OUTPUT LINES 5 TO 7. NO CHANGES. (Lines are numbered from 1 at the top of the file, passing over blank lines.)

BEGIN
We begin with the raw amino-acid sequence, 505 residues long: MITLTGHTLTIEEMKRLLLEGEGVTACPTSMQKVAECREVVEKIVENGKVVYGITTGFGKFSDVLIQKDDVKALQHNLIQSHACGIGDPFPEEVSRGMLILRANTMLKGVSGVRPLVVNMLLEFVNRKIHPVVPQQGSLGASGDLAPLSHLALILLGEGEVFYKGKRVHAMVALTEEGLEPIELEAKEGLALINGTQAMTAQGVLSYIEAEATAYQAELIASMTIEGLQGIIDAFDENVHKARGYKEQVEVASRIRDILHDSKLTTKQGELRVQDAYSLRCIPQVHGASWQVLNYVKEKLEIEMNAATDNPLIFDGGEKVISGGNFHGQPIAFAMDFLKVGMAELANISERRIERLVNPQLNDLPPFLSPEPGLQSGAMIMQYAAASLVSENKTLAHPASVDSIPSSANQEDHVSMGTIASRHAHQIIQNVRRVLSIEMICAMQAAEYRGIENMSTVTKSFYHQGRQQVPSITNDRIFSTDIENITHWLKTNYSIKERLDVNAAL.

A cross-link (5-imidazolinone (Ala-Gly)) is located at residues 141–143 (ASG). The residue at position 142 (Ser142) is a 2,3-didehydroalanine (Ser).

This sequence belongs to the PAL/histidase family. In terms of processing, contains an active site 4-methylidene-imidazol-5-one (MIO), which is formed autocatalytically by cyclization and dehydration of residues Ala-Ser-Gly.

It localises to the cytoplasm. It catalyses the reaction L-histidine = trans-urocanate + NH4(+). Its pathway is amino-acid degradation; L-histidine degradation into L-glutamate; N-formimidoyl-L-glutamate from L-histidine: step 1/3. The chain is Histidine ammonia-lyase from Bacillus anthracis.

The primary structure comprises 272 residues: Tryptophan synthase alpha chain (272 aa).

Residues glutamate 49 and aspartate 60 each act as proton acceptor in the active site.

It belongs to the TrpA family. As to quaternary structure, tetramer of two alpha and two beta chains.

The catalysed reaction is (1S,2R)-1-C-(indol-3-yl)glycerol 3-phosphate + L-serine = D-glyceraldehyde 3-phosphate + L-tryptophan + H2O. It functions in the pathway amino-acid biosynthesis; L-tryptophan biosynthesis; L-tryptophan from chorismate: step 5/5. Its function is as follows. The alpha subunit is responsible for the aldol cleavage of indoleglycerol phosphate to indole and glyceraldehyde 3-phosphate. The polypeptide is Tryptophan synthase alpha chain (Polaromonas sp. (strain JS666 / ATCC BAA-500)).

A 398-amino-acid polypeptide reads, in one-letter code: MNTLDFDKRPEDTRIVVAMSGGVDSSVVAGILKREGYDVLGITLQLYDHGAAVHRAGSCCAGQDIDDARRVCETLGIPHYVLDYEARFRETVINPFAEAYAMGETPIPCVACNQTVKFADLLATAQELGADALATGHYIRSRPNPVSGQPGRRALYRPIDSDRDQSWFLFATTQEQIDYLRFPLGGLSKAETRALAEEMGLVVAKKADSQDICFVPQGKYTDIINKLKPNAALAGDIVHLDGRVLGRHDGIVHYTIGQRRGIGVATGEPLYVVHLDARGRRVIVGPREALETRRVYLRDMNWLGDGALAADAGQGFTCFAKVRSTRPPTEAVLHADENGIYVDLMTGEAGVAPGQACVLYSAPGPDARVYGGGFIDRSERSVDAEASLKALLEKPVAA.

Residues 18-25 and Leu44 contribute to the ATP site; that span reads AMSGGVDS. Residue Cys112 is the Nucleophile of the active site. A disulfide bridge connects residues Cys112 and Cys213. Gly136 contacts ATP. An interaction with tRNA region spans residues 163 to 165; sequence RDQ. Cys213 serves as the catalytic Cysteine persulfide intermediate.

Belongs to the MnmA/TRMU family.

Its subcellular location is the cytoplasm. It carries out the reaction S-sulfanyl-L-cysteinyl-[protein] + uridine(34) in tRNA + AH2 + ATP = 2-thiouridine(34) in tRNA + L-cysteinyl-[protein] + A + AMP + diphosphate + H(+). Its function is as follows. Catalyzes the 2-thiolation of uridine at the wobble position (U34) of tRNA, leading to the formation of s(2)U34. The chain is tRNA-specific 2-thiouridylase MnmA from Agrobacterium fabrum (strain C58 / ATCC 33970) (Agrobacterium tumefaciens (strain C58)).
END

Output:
The primary structure comprises 272 residues: Tryptophan synthase alpha chain (272 aa).

Residues glutamate 49 and aspartate 60 each act as proton acceptor in the active site.

It belongs to the TrpA family. As to quaternary structure, tetramer of two alpha and two beta chains.